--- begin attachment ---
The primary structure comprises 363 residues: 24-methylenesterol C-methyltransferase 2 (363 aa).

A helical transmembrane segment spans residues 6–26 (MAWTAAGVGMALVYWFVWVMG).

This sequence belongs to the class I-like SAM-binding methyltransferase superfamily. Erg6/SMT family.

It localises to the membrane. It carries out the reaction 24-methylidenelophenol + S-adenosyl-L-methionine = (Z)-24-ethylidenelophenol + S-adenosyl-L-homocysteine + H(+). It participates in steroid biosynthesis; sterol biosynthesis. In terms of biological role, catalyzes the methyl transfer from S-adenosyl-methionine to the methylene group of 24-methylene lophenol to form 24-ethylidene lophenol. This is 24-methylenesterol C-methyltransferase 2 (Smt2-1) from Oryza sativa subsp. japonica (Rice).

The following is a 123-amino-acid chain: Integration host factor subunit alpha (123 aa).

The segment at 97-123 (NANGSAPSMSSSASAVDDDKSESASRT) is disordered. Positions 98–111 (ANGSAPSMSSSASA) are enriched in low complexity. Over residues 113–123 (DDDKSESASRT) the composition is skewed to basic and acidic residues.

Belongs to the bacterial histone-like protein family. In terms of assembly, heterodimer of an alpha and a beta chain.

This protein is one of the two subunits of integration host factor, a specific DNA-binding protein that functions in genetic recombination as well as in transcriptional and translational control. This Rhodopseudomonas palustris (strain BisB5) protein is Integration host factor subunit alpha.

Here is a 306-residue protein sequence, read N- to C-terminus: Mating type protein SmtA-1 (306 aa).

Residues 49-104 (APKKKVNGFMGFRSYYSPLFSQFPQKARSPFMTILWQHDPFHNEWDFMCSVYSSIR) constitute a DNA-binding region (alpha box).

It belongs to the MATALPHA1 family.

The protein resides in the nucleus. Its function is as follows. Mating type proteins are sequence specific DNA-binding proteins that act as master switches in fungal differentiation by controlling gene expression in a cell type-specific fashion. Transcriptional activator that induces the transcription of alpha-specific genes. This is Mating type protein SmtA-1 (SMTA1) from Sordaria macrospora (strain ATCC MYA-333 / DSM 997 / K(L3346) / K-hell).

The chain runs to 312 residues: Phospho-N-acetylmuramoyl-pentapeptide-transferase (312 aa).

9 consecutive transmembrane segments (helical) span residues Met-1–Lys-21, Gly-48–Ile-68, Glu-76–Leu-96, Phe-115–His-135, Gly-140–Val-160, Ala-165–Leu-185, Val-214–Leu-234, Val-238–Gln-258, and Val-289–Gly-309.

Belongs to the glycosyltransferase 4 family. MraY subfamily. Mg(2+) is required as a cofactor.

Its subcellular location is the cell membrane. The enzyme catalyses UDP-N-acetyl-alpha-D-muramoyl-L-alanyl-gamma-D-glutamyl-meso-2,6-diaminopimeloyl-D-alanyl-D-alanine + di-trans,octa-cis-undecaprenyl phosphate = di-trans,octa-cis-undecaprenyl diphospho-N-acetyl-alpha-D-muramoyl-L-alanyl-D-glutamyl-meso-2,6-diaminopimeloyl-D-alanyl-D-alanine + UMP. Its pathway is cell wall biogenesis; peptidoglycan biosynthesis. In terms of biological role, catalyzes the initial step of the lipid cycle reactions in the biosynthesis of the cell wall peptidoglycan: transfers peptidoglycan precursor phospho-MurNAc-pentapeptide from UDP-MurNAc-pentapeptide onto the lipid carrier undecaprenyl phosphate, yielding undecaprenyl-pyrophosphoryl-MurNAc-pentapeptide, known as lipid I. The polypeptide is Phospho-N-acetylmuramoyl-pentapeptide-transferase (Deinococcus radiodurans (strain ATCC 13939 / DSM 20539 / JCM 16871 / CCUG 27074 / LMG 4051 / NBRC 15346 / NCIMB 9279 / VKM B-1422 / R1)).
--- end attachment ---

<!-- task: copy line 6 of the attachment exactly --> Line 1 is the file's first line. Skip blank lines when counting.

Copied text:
The segment at 97-123 (NANGSAPSMSSSASAVDDDKSESASRT) is disordered. Positions 98–111 (ANGSAPSMSSSASA) are enriched in low complexity. Over residues 113–123 (DDDKSESASRT) the composition is skewed to basic and acidic residues.